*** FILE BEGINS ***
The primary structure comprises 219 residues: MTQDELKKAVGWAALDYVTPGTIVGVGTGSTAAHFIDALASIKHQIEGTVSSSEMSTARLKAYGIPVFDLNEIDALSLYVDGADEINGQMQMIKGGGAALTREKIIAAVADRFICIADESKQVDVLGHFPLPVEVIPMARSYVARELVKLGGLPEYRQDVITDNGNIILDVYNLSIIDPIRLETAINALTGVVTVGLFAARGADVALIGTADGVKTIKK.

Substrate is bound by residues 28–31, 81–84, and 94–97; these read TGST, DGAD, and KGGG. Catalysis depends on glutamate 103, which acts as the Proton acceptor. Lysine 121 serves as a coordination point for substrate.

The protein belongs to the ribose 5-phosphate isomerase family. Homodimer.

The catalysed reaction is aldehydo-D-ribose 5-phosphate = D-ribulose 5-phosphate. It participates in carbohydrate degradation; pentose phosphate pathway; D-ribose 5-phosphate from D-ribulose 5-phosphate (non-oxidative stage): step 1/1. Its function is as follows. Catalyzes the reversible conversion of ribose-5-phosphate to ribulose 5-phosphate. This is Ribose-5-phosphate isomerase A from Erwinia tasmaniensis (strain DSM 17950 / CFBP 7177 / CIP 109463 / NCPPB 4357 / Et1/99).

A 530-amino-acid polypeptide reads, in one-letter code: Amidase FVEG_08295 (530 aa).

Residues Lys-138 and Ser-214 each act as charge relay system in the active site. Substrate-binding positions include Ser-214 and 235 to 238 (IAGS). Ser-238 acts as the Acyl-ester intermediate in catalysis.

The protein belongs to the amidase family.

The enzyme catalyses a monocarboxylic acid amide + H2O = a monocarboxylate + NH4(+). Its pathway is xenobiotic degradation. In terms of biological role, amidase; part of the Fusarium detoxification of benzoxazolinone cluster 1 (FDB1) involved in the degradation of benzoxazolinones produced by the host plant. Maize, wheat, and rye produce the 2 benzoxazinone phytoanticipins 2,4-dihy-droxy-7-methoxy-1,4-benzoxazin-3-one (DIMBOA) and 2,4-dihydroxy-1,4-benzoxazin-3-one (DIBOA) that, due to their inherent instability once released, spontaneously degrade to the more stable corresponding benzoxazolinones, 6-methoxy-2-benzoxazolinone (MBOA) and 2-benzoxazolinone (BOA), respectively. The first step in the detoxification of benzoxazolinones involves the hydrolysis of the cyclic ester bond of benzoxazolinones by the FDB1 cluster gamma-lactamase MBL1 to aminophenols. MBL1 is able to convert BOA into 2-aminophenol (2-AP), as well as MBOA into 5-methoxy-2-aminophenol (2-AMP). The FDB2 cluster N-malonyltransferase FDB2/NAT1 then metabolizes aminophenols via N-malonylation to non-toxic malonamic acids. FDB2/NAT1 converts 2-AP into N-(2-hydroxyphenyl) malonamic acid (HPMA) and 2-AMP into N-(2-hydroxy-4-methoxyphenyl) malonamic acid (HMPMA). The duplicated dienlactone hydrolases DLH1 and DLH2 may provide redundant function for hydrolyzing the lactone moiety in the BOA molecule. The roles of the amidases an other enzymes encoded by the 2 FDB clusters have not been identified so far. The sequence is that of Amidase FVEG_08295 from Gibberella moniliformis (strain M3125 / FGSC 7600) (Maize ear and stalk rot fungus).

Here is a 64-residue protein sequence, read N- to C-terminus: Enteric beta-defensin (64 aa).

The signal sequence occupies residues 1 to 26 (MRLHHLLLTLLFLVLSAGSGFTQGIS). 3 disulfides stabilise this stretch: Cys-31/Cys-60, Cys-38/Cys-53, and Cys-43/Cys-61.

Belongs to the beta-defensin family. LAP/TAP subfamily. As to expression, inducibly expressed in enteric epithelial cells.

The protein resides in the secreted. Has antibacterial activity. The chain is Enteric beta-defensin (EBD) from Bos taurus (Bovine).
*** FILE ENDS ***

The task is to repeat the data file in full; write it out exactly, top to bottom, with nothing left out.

The primary structure comprises 219 residues: MTQDELKKAVGWAALDYVTPGTIVGVGTGSTAAHFIDALASIKHQIEGTVSSSEMSTARLKAYGIPVFDLNEIDALSLYVDGADEINGQMQMIKGGGAALTREKIIAAVADRFICIADESKQVDVLGHFPLPVEVIPMARSYVARELVKLGGLPEYRQDVITDNGNIILDVYNLSIIDPIRLETAINALTGVVTVGLFAARGADVALIGTADGVKTIKK.

Substrate is bound by residues 28–31, 81–84, and 94–97; these read TGST, DGAD, and KGGG. Catalysis depends on glutamate 103, which acts as the Proton acceptor. Lysine 121 serves as a coordination point for substrate.

The protein belongs to the ribose 5-phosphate isomerase family. Homodimer.

The catalysed reaction is aldehydo-D-ribose 5-phosphate = D-ribulose 5-phosphate. It participates in carbohydrate degradation; pentose phosphate pathway; D-ribose 5-phosphate from D-ribulose 5-phosphate (non-oxidative stage): step 1/1. Its function is as follows. Catalyzes the reversible conversion of ribose-5-phosphate to ribulose 5-phosphate. This is Ribose-5-phosphate isomerase A from Erwinia tasmaniensis (strain DSM 17950 / CFBP 7177 / CIP 109463 / NCPPB 4357 / Et1/99).

A 530-amino-acid polypeptide reads, in one-letter code: Amidase FVEG_08295 (530 aa).

Residues Lys-138 and Ser-214 each act as charge relay system in the active site. Substrate-binding positions include Ser-214 and 235 to 238 (IAGS). Ser-238 acts as the Acyl-ester intermediate in catalysis.

The protein belongs to the amidase family.

The enzyme catalyses a monocarboxylic acid amide + H2O = a monocarboxylate + NH4(+). Its pathway is xenobiotic degradation. In terms of biological role, amidase; part of the Fusarium detoxification of benzoxazolinone cluster 1 (FDB1) involved in the degradation of benzoxazolinones produced by the host plant. Maize, wheat, and rye produce the 2 benzoxazinone phytoanticipins 2,4-dihy-droxy-7-methoxy-1,4-benzoxazin-3-one (DIMBOA) and 2,4-dihydroxy-1,4-benzoxazin-3-one (DIBOA) that, due to their inherent instability once released, spontaneously degrade to the more stable corresponding benzoxazolinones, 6-methoxy-2-benzoxazolinone (MBOA) and 2-benzoxazolinone (BOA), respectively. The first step in the detoxification of benzoxazolinones involves the hydrolysis of the cyclic ester bond of benzoxazolinones by the FDB1 cluster gamma-lactamase MBL1 to aminophenols. MBL1 is able to convert BOA into 2-aminophenol (2-AP), as well as MBOA into 5-methoxy-2-aminophenol (2-AMP). The FDB2 cluster N-malonyltransferase FDB2/NAT1 then metabolizes aminophenols via N-malonylation to non-toxic malonamic acids. FDB2/NAT1 converts 2-AP into N-(2-hydroxyphenyl) malonamic acid (HPMA) and 2-AMP into N-(2-hydroxy-4-methoxyphenyl) malonamic acid (HMPMA). The duplicated dienlactone hydrolases DLH1 and DLH2 may provide redundant function for hydrolyzing the lactone moiety in the BOA molecule. The roles of the amidases an other enzymes encoded by the 2 FDB clusters have not been identified so far. The sequence is that of Amidase FVEG_08295 from Gibberella moniliformis (strain M3125 / FGSC 7600) (Maize ear and stalk rot fungus).

Here is a 64-residue protein sequence, read N- to C-terminus: Enteric beta-defensin (64 aa).

The signal sequence occupies residues 1 to 26 (MRLHHLLLTLLFLVLSAGSGFTQGIS). 3 disulfides stabilise this stretch: Cys-31/Cys-60, Cys-38/Cys-53, and Cys-43/Cys-61.

Belongs to the beta-defensin family. LAP/TAP subfamily. As to expression, inducibly expressed in enteric epithelial cells.

The protein resides in the secreted. Has antibacterial activity. The chain is Enteric beta-defensin (EBD) from Bos taurus (Bovine).